My heart is still pounding from seeing “The Hurt Locker” last night, the most riveting movie to hit theaters this year. The movie takes a unique approach, using a bomb squad in Iraq to show that for some, war is not hell but an addiction. Dynamite performances from Jeremy Renner as the fearless bomb disarmer & Anthony Mackie and Brian Geraghty as his comrades who have to deal with him putting them so close to death every day in the field are what propel the movie. Equally stunning though is director Kathryn Bigelow’s vision for the film, and it is refreshing to see war from a different and distinct vantage point.
The movie isn’t very plot driven, and I think that works to its advantage. It plays out almost like a documentary, which gives it a very authentic feel. And with that comes a very natural suspense, and the uncertainty of every situation makes your heart pound. Bigelow makes a wise decision not to score the film’s most chilling moments, taking a tip from the Coens “No Country for Old Men,” and Iraq’s natural sounds are infinitely more gripping than hearing a soundtrack.
The movie mainly concerns itself with developing its three main characters, and it does so extraordinarily well. It is a marvel to peel back the layers of Staff Sergeant James (Renner). We find a man addicted the adrenaline rush of being in the face of death but is profoundly afraid of life back home with his family. Specialist Eldridge (Geraghty) is the polar opposite of James, constantly fearing his end and petrified in the face of death. He always resents James’ daring ways. Sergeant Sanborn (Mackie) is somewhere in between the two, never petrified by the thought of death but knows the stakes and wants to be cautious.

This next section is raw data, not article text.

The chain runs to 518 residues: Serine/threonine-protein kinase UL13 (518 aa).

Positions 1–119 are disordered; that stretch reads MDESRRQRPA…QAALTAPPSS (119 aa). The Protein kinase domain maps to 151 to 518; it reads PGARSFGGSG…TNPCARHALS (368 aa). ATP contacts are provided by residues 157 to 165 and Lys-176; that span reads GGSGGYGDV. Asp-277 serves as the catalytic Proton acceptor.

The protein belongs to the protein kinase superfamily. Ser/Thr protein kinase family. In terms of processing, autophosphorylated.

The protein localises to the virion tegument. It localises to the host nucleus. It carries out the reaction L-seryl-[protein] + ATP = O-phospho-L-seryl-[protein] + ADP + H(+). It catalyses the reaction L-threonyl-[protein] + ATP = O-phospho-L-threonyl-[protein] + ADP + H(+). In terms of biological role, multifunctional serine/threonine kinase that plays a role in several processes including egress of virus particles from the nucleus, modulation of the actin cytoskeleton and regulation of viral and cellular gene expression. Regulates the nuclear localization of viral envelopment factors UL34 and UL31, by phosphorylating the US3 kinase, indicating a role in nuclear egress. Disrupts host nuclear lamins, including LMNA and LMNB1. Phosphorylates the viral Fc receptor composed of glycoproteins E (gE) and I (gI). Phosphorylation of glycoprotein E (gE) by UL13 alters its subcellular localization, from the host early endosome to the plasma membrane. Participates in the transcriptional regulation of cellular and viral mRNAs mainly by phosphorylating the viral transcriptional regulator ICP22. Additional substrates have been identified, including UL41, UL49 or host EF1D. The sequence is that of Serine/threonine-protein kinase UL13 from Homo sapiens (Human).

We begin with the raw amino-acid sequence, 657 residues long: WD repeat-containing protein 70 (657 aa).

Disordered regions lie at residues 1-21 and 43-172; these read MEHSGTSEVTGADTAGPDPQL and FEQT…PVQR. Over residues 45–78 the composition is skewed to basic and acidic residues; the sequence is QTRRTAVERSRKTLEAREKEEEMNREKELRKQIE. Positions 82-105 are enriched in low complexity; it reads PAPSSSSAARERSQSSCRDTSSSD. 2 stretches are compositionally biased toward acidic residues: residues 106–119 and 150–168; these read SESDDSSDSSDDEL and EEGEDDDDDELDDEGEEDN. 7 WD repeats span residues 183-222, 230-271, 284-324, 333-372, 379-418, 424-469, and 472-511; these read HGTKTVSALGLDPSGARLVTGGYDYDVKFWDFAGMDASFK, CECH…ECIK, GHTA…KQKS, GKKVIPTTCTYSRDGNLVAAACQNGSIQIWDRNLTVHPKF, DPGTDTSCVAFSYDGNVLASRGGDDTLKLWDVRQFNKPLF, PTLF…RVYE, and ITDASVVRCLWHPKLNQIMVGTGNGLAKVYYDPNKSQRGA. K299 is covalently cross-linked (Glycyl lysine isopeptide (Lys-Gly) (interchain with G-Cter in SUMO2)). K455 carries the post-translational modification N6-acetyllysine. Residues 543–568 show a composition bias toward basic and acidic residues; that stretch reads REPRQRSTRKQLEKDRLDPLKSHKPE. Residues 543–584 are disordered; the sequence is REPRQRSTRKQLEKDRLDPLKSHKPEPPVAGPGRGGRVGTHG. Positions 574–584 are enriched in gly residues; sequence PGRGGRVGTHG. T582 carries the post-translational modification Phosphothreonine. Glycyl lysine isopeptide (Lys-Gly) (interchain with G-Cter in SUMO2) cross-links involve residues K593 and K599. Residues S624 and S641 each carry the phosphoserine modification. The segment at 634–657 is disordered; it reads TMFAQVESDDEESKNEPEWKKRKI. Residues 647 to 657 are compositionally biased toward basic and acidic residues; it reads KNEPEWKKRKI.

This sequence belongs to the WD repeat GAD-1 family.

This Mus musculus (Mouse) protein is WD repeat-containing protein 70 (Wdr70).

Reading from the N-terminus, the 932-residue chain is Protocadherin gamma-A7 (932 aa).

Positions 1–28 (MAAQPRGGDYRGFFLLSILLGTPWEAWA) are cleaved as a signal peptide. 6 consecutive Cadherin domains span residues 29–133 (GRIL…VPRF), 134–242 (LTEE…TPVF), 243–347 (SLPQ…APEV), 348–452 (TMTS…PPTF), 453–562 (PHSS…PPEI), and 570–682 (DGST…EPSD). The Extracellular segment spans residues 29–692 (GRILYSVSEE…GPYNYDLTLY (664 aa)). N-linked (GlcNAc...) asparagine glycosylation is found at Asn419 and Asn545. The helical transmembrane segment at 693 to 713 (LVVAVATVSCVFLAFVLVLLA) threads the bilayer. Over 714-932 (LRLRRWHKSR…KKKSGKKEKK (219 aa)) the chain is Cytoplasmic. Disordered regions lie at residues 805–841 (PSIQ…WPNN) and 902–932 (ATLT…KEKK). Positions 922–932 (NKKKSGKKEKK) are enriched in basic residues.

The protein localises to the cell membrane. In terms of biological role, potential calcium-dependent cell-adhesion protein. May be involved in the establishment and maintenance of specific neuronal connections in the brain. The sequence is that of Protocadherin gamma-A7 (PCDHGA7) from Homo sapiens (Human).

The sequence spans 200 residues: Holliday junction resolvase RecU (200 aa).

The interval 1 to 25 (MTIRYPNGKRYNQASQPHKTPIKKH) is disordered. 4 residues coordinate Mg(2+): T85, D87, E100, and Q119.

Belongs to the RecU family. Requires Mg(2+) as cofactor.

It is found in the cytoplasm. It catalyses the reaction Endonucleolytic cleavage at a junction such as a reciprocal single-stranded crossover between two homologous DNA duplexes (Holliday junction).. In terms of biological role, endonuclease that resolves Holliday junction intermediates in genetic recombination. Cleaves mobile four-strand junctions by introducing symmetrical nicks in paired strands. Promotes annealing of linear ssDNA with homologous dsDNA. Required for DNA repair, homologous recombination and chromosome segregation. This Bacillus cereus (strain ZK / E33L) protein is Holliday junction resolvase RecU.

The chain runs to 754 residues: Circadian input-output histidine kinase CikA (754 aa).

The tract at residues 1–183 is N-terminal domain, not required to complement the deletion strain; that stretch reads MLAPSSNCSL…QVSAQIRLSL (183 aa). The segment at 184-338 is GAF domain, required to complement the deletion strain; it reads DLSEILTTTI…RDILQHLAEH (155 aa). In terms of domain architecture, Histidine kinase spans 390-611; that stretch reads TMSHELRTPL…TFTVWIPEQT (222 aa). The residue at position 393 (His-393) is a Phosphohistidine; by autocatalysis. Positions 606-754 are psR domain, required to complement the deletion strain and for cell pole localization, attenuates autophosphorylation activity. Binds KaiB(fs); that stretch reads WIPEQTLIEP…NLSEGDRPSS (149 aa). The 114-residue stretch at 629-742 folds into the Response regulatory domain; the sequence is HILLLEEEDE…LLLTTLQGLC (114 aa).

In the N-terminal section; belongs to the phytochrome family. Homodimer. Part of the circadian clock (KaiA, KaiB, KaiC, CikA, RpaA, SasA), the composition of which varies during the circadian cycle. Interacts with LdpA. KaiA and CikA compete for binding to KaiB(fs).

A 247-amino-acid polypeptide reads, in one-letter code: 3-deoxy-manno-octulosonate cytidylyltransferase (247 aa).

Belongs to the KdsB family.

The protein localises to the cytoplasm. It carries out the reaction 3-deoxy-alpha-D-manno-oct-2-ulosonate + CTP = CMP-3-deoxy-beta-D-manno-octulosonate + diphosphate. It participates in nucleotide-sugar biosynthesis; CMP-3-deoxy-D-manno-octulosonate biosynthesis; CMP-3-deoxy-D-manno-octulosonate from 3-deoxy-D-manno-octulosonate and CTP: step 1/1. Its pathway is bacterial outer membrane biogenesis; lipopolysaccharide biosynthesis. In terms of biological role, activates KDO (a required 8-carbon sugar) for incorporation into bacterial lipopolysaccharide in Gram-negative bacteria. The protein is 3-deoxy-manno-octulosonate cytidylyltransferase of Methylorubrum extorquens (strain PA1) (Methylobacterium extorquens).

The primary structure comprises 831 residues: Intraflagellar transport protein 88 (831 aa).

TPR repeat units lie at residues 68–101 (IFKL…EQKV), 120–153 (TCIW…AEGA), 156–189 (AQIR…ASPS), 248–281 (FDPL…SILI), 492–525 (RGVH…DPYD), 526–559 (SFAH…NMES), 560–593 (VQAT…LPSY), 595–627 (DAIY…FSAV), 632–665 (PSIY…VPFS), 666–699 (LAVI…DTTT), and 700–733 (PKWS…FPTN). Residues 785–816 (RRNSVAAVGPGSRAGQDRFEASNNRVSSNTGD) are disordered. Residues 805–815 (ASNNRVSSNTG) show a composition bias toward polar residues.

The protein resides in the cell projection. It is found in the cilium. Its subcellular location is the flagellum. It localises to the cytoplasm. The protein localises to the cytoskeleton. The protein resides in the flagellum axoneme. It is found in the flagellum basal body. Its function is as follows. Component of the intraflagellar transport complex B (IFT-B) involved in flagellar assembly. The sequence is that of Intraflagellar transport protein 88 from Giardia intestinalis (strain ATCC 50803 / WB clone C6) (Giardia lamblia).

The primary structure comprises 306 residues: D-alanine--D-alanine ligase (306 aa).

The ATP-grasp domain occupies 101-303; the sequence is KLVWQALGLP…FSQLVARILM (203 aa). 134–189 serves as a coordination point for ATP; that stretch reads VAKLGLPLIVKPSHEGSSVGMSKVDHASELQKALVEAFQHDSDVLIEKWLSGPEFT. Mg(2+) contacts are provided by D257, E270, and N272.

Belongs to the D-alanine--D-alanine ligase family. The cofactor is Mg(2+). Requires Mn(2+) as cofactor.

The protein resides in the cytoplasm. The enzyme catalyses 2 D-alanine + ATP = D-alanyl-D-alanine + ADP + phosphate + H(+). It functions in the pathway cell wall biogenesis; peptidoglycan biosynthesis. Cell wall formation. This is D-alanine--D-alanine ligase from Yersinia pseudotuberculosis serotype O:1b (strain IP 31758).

Renner gives an absolute tour de force performance as James. He strips James down until he is emotionally raw, although the script backs down from getting to the core of who his character really is. Renner also plays James with a striking charisma and humor. He makes his character real, and if the Oscars do not recognize him with at least a nomination, there is truly no justice in the world. Mackie is also sensational, playing his qualms with James’ behavior in the field with quiet strength. Geraghty often plays Eldridge like the clichéd troubled soldier, but he has some great moments where his character really comes alive.
“The Hurt Locker” is truly an exceptional film in that is driven by human drama rather than combat. And because it is set in Iraq in 2004 before the more recent successful troop surge, the triumph or failure of the bomb team is never certain. This lends the movie a sense of unpredictability and thus makes it all the more compelling and unnerving. If there is a more suspenseful and forceful movie in 2009, then we have a really special year ahead of us. A /